4Q16 Market Commentary
Global risk-on rally trumped by the reflation trade in the last quarter
2016 will be remembered as a choppy year for equities with the global risk-on rally supporting markets for most of the first three quarters of the year and with political surprises periodically wrong-footing markets in the latter half of the year.
Global markets experienced a seismic shift in investor psyche from the risk-off environment which had defined investment markets since 2011 to a risk-on world in 2016, where investors were more willing to invest in riskier assets. The peak in the US-dollar exchange rate in the last quarter of 2015 in anticipation of the US Federal Reserve Bank (US Fed) hiking rates in mid-December 2015 marked the turning point in investor risk appetite. From that point investors have preferred riskier over less risky assets; with developing markets beating developed markets; equities faring better than bonds; cyclicals shares outpacing defensive shares and value investing being appreciated at the expense of growth investing.
The political landscape in 2016 was rocked by two non-consensual events that sent global markets reeling. In the last week of June, UK citizens surprisingly voted to exit the European Union, a move that saw the UK pound weakening 10% to hit 31 year lows whilst global markets lost $2.5 trillion of their market value in the aftermath of the vote. Investors flocked to buy safe-haven assets with the US-dollar strengthening; the gold price rallying and developed market bond yields falling to negative yielding territory. In late November, real-estate tycoon Donald Trump was surprisingly elected the President of the United States of America, fueling the reflation trade which had begun to take shape from the month of August as markets began anticipating the next US Fed interest rate hike. Rising US government bond yields and the concomitant US-dollar strength led to a sell-off in global bonds in the final quarter of 2016 which spilled over into equities as emerging market currencies fell and defensive shares came under pressure as they are seen as bond proxies within the equity space.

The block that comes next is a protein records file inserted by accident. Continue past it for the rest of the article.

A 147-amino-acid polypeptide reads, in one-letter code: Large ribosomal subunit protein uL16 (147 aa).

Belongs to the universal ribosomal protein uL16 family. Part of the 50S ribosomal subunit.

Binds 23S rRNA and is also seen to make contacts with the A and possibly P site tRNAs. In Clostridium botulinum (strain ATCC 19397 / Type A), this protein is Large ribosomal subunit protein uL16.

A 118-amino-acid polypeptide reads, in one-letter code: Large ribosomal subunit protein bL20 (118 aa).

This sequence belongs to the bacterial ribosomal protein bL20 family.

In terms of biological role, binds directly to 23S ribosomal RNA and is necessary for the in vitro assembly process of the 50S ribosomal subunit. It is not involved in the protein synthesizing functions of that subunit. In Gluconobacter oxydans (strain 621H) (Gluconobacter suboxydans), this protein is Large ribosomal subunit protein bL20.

Equities were the worst performing asset class dragged lower by high offshore exposure
Whilst SA markets were largely in sync with the global market backdrop described above, the most telling feature of SA equity markets in 2016 was the local currency. The rand strengthened from the intra-day low Rand/US-Dollar exchange rate of 17.99, at the height of the infamous Nenegate incident, to end the year at 13.69. For foreign investors, the tailwind of the rand was an additional windfall over and above the impetus from emerging market equities, having the best year over their developed market counterparts since 2010. For local investors however, the strength of the rand was a drag for the SA equity market which earns over 60% of its profits offshore and now having to translate back into rands at a lower exchange rate. Whilst foreign investors enjoyed US-dollar returns of 18.4%, local investors had to settle for paltry rand returns of 2.6%.
From a local asset class perspective, SA bonds led the charge spurred on by the currency strength and falling bond yields, to deliver returns of 15.5% followed by SA cash which gave investors a return of 7.4%. 2016 was the first year that bonds have beaten equities since 2011; so convincingly so that bonds actually outperformed cash and equities in every quarter in 2016.
The sectoral performance of the SA equity market largely emulated the trend evident globally, with commodity-led sectors significantly outperforming financial shares and industrial shares.
Commodity shares benefited from the combination of US-dollar commodity prices, soaring in the wake of a weaker US-dollar for the better part of the year and the low valuations of commodity shares; which gained favour as value investing came back in to vogue.